When Del Shores came out of the closet to his Southern Baptist family, it became the launching pad to a long-lived comedy career. However, his quick wit has caused a few bumps on the road with these relationships.
“Honestly when my mother first saw ‘Sordid Lives,’ she burst into tears,” says Shores, who performs “My Sordid Best” at the Highland Theater, Aug. 13 at 8 p.m. “One of my aunts didn’t speak to me for seven years after she saw my movie.”
“Sordid Lives,” which started out in a 64-seat theater — before graduating to television and an independent movie, has been called a “black comedy about white trash” and centers around a cast of outrageous Southern characters, many of them based on real-life relatives. For example, “I had a real Aunt Sissie who tried to quit smoking for three days,” says Shores.
Opening as a stage play in Los Angeles, “Sordid Lives” sold out shows and garnered a number of awards upon introduction, eventually leading to a film version and a series on the LOGO cable network (starring Olivia Newton-John, Rue McClanahan, Leslie Jordan, Beth Grant, Caroline Rhea), which became the network’s biggest hit to date.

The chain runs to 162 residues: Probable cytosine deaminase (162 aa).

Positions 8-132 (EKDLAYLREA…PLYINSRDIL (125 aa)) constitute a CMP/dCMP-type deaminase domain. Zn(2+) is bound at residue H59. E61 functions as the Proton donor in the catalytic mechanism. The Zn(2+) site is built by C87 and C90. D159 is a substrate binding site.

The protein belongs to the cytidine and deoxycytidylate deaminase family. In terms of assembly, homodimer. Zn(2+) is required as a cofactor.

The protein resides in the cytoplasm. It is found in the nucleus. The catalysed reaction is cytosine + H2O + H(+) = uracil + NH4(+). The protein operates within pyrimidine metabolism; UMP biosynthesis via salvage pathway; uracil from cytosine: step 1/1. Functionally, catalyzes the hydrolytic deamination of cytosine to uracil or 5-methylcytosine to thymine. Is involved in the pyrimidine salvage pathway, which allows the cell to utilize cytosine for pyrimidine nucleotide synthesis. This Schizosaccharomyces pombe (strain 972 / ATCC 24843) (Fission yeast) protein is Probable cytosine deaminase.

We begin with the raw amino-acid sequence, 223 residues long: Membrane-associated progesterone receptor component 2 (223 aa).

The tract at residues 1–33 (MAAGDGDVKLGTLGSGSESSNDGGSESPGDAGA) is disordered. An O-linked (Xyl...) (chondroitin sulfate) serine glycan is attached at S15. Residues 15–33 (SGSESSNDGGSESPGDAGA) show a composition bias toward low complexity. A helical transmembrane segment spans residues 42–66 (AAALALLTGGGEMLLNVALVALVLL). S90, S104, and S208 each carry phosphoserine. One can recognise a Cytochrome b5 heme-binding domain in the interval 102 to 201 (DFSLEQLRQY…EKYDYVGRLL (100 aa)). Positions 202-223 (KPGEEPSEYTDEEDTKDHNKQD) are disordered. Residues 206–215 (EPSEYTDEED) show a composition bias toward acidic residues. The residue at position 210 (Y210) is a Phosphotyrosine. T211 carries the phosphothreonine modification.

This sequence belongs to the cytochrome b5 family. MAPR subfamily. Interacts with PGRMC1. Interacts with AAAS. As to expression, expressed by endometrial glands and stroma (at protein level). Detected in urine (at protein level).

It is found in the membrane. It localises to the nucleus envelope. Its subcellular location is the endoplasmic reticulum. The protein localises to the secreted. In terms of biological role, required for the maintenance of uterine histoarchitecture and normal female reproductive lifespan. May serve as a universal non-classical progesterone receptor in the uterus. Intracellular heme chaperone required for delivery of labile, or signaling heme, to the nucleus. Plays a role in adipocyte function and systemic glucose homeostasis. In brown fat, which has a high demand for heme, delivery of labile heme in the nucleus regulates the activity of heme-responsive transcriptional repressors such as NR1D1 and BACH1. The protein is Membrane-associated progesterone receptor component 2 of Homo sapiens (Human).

Shores has been at the helm of a number of television, film and stage projects, and his irreverent take on everyday life has helped him establish himself as a genuine entertainer and storyteller.
However, family members often became reticent to share too much, lest they wind up a character on stage. Shores recalls at one point speaking with his mom on the phone, when she would pause and say, “I hear you writing.” His solution? Write in pen rather than pencil as he talked on the phone, so she couldn’t hear him scribbling notes.
As a director, producer, playwright, actor and comedian, Shores offers this tip for staying relevant in the entertainment industry: observing people around you. “I collect a lot of stories,” he says. “I just observe. I love to watch people. I love to listen to people. It’s really tragic some of these stories, but you cannot help but see the humor in them.”
Shores’ visit coincides with the Gay Games 9 events in Cleveland and Akron. This will be his first Akron visit, and Shores hints that the city being descended upon by gay athletes could be considered a perk, if you will.
Although the “Sordid” franchise is nearly 20 years old, it’s a project that keeps evolving, says Shores.